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Does it pay to sack the manager

After Michael Laudrup's sacking yesterday, we ask have the Premier League sackings paid off or have the clubs made the wrong decision?

Yesterday Michael Laudrup was sacked as manager of Swansea after six defeats in their last eight Premier League games. So far this season we have seen six sackings in the Premier League:

  1. Paulo Di Canio - Replaced by Mauricio Pochettino
  2. Martin Jol - Replaced by Rene Meulensteen
  3. Steve Clarke - Replaced by Pepe Mel
  4. Andre Villas Boas - Replaced by Tim Sherwood
  5. Malky Mackay - Replaced by Ole Gunnar Solskjaer
  6. Michael Laudrup - Replaced by Gary Monk

These have all been due to either bad results or a disagreement with the directors/owners of the club. So has this paid off? The bookies are tipping Rene Meulensteen to be the next manager to be sacked which clearly suggests that Fulham's decision to sack Martin Jol hasn't gone their way, yet Sunderland's sacking of Paolo Di Canio has seemed to pay off with Sunderland now in 14th place after achieving only 1 point this season under Di Canio.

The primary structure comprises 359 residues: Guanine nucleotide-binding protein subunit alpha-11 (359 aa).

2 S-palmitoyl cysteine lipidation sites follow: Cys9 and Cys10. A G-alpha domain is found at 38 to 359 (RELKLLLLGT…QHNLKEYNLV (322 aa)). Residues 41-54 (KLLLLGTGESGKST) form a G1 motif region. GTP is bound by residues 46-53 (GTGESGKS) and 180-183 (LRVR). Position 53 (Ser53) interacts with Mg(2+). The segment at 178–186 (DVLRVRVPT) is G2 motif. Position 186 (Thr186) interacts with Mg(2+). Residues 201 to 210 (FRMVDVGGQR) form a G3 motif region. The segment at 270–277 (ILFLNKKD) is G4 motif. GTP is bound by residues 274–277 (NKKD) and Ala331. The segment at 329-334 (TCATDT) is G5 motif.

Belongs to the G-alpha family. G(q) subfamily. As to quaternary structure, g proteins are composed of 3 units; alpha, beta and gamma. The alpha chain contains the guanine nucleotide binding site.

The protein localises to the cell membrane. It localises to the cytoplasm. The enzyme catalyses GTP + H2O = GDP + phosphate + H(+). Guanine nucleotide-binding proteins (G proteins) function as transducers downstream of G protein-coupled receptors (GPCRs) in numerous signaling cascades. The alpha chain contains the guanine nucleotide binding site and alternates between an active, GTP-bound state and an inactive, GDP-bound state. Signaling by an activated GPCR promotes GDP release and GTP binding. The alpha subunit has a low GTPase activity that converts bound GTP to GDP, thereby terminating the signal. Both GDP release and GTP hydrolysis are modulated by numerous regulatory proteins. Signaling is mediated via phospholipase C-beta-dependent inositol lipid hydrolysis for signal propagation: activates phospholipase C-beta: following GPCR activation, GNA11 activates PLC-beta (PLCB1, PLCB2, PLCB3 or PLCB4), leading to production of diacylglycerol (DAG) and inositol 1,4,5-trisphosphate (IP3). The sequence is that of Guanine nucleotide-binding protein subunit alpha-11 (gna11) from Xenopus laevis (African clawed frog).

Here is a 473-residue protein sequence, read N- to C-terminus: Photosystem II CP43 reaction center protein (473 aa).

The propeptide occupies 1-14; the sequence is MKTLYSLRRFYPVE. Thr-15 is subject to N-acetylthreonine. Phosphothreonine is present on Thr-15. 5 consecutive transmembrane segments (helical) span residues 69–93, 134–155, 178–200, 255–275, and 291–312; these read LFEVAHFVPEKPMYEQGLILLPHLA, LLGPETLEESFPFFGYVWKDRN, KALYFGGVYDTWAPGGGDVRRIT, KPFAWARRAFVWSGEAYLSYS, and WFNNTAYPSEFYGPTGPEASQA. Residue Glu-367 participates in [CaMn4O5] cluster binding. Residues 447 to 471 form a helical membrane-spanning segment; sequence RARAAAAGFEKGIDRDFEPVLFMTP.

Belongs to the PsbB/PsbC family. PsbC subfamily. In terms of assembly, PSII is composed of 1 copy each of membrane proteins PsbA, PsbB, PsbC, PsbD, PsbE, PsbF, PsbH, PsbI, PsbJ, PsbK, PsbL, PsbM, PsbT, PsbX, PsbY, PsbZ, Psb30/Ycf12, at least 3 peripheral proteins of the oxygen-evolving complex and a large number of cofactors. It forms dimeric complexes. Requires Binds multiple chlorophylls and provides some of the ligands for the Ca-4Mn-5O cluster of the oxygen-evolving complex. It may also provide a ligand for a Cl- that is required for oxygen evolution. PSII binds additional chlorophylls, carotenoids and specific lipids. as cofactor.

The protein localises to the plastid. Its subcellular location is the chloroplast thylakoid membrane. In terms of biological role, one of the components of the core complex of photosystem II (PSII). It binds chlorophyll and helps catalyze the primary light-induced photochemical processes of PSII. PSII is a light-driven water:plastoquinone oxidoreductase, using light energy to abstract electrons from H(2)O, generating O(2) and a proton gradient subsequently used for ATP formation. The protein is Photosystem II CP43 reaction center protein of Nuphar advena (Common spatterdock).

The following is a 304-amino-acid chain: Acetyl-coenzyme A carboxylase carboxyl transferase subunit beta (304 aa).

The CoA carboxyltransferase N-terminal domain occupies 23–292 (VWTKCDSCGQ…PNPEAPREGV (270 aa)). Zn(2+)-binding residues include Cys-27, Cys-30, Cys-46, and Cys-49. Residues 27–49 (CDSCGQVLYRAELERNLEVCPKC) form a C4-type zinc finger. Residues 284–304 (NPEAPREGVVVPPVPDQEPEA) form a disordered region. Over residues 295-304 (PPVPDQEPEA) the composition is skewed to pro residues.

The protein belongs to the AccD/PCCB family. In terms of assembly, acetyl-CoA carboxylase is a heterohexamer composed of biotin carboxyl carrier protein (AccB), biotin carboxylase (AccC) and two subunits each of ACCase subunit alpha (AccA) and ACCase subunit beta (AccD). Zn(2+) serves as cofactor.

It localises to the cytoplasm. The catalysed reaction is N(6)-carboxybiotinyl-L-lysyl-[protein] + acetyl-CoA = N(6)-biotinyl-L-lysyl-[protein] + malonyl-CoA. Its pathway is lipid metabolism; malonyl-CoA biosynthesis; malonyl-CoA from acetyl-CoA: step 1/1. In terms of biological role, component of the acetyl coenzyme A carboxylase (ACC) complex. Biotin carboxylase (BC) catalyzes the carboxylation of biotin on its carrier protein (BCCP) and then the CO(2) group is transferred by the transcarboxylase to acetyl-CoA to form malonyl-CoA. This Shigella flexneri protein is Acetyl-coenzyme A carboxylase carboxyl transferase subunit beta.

So do you believe it's better to sack the manager quickly rather than wait for more bad results, or is it better to stick with the manager in the hope they can turn things around? Let us know on Twitter using the hash tag #dfsacked-If you believe it's better to sack the manager swiftly or #dfsave - if you believe it's better to stand by the manager and give him more time.

 

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